2015 North Indian Ocean cyclone season

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2015 North Indian Ocean cyclone season
2015 North Indian Ocean cyclone season summary.png
Season summary map
Seasonal boundaries
First system formed June 7, 2015
Last system dissipated November 10, 2015
Strongest storm
Name Chapala
 • Maximum winds 215 km/h (130 mph)
(3-minute sustained)
 • Lowest pressure 940 hPa (mbar)
Seasonal statistics
Depressions 12
Deep depressions 9
Cyclonic storms 4
Severe cyclonic storms 2
Very severe cyclonic storms 2
Total fatalities >363 total
Total damage > $379.1 million (2015 USD)
Related articles
North Indian Ocean tropical cyclone seasons
2013, 2014, 2015, 2016, 2017

The 2015 North Indian Ocean cyclone season was an event in the annual cycle of tropical cyclone formation. The North Indian Ocean cyclone season has no official bounds, but cyclones tend to form between April and December, with the peak from May to November. These dates conventionally delimit the period of each year when most tropical cyclones form in the northern Indian Ocean.

The scope of this article is limited to the Indian Ocean in the Northern Hemisphere, east of the Horn of Africa and west of the Malay Peninsula. There are two main seas in the North Indian Ocean — the Arabian Sea to the west of the Indian subcontinent, abbreviated ARB by the India Meteorological Department (IMD); and the Bay of Bengal to the east, abbreviated BOB by the IMD.

The official Regional Specialized Meteorological Centre in this basin is the India Meteorological Department (IMD), while the Joint Typhoon Warning Center releases unofficial advisories. On average, three to four cyclonic storms form in this basin every season.[1]

Season summary[edit]

2015 South Indian floodsCyclone MeghCyclone ChapalaJuly 2015 Gujarat flood2015 Gujarat cyclone

The Accumulated Cyclone Energy (ACE) index for the season as of 06:00 UTC on November 7 is 30.9425 ACE units.

The season started rather late compared to the last two years, with the first storm, Ashobaa, not developing until June 7. Ashobaa was followed by 2 depressions, before Komen formed in July. Komen produced torrential rainfall in Bangledash. September featured no storms, before Chapala formed at the end of October. Chapala rapidly intensified over the Arabian Sea into an Extremely Severe Cyclonic Storm, becoming the strongest in the Arabian Sea since Gonu in 2007. Chapala also became the only hurricane force system to make landfall in Yemen, and the first since 1922 in Socotra. Chapala was followed by Megh, which reached a weaker intensity in the same general area.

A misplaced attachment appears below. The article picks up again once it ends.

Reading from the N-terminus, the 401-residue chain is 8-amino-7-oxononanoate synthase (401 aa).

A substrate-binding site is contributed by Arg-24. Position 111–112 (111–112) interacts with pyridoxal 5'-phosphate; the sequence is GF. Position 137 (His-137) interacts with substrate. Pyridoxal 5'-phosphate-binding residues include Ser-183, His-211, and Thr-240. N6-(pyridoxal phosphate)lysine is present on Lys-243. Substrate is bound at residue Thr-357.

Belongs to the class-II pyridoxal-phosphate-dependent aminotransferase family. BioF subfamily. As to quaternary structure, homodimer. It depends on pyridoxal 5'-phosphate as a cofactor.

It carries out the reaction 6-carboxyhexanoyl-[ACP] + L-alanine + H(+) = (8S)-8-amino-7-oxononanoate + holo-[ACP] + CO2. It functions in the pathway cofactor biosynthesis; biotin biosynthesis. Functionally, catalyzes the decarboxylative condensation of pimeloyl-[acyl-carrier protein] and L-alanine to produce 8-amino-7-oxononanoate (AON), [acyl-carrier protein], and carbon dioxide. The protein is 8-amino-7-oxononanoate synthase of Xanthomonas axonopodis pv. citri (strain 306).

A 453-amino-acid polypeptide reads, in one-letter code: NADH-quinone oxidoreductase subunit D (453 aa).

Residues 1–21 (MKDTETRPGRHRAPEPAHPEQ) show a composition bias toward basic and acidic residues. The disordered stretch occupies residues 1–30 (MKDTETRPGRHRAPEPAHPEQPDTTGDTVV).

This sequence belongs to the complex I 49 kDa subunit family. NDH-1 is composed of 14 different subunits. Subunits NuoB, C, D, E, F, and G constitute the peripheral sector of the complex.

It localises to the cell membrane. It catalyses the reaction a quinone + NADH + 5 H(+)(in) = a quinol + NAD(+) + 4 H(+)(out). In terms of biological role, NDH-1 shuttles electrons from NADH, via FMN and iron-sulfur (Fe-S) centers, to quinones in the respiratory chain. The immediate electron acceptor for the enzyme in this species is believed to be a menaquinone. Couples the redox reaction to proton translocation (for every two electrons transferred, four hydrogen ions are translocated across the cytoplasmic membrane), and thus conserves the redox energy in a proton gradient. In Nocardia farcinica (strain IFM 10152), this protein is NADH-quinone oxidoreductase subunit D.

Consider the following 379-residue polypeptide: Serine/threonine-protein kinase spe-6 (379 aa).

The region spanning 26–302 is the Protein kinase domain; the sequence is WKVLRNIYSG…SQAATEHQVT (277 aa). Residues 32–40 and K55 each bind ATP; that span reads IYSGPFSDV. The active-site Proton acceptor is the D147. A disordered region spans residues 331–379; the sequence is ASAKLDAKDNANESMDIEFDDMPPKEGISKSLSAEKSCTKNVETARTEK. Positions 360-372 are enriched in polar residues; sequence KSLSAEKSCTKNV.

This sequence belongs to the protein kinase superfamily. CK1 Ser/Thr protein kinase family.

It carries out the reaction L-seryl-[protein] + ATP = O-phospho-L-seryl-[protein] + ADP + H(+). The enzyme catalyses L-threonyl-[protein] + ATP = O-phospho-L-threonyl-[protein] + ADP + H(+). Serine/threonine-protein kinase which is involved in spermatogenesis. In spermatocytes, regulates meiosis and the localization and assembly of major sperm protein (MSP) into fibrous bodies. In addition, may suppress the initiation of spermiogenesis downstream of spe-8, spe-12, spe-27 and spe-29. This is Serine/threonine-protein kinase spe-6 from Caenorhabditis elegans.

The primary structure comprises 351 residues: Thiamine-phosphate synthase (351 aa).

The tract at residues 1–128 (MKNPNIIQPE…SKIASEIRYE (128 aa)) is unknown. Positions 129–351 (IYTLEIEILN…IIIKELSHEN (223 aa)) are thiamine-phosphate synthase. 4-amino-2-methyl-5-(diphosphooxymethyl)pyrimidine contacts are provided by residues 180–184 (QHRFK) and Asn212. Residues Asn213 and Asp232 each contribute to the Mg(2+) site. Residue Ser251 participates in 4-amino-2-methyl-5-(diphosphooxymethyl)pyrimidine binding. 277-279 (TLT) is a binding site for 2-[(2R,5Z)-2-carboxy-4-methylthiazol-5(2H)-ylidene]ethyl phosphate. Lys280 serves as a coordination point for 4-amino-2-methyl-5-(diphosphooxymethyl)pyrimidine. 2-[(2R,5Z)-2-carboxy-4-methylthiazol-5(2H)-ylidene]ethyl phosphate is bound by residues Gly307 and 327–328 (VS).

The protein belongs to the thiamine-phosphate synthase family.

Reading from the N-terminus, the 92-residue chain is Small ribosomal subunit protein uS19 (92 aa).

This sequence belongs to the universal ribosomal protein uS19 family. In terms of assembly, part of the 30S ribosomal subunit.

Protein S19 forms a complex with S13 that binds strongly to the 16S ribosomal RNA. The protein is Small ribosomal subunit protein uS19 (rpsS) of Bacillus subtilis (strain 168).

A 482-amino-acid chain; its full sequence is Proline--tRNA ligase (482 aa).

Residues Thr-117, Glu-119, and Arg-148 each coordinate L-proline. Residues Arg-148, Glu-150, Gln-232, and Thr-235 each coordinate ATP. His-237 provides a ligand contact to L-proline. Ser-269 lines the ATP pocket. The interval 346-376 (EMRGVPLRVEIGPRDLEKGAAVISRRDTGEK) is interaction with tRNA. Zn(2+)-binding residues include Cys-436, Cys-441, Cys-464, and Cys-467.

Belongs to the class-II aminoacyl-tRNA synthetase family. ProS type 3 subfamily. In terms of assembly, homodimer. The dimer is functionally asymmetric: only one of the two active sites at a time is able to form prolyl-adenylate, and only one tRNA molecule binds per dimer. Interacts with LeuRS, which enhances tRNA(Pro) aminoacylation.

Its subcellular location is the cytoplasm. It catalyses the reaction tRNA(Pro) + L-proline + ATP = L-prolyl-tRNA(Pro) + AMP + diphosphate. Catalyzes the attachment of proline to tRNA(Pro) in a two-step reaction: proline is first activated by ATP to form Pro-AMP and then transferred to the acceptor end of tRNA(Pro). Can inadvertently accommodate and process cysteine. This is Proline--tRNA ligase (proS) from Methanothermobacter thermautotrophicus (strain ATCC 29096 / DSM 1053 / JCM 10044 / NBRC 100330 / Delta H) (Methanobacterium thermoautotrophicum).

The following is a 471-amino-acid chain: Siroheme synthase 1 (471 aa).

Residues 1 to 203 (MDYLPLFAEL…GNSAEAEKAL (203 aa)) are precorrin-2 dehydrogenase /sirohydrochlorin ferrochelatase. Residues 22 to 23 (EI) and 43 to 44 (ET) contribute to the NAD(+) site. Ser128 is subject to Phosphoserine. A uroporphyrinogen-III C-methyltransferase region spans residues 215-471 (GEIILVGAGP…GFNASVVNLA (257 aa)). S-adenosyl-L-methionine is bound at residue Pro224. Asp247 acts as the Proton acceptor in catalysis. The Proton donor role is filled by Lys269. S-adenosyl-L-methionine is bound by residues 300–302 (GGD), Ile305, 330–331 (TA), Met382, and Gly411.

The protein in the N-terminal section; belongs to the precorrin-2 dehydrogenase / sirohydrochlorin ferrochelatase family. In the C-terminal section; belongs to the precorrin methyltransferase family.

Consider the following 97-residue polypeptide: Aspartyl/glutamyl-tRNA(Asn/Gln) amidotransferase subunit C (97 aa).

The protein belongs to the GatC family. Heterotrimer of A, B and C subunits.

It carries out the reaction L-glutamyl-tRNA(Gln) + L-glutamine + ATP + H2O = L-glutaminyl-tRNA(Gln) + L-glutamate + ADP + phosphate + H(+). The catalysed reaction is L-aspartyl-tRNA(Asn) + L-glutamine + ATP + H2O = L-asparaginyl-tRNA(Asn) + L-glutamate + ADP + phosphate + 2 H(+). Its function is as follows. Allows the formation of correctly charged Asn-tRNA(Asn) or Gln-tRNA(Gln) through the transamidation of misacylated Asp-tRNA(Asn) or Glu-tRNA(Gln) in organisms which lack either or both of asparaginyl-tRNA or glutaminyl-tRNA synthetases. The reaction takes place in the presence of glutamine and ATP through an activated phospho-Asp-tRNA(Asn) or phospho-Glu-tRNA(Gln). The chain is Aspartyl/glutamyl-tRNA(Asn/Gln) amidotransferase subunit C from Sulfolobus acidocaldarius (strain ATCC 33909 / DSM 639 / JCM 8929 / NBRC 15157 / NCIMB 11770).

Systems[edit]

Cyclonic Storm Ashobaa[edit]

Cyclonic storm (IMD)
Tropical storm (SSHWS)
Ashobaa 2015-06-09 0650Z.jpg Ashobaa 2015 track.png
Duration June 7 – June 12
Peak intensity 85 km/h (50 mph) (3-min)  990 hPa (mbar)

Under the influence of an ongoing onset of a southwest monsoon, a low pressure area formed on June 6. It slowly consolidated, prompting the Joint Typhoon Warning Center (JTWC) to issue a Tropical cyclone formation alert (TCFA) on June 6.[2] The following day, the India Meteorological Department (IMD) issued its first advisory for the system, designating it ARB 01. Later the same day, the JTWC reported the storm had reached tropical cyclone intensity, and on June 8, the IMD upgraded the storm to a cyclonic storm, assigning it the name Ashobaa. The storm continued to track northwestwards for a while, before turning westwards and weakening due to moderate to high wind shear and land interaction.

Due to most of the moisture being drawn into the storm, the onset of the southwest monsoon over the Indian subcontinent was stalled.[3] Torrential rains fell across much of eastern Oman, with Masirah Island receiving 225 mm (8.9 in) of rain in one day and more than 250 mm (9.8 in) overall.[4][5] Significant flooding prompted dozens of evacuations while strong winds caused power outages.[6] Waterlogging was reported in Kalba and Fujairah, in the United Arab Emirates, due to disturbed weather attributed to Ashobaa.[7]

Depression BOB 01[edit]

Depression (IMD)
BOB 01 2015 20 June.jpeg BOB01 2015 track.png
Duration June 20 – June 21
Peak intensity 45 km/h (30 mph) (3-min)  994 hPa (mbar)

An area of low pressure developed off the east coast of India on June 17, about 135 nmi (250 km; 155 mi) east-southeast of Visakhapatnam.[8] Over the next two days, deep convection developed along the southern and western periphery of the centre of the system, predominantly under the influence of the advancing southwest monsoon.[9] Due to the moderate-to-strong wind shear caused by the monsoon, the disturbance failed to develop any further, and the JTWC had reported that it dissipated on June 20.[10] At the same time, however, the IMD started tracking this system as a depression, reporting gusts of up to 35 kn (65 km/h; 40 mph).[11][12] The depression made landfall over Odisha coast early on June 21, between Gopalpur and Puri.[13] Without any further information, the IMD stopped tracking BOB 01 on June 22.[14]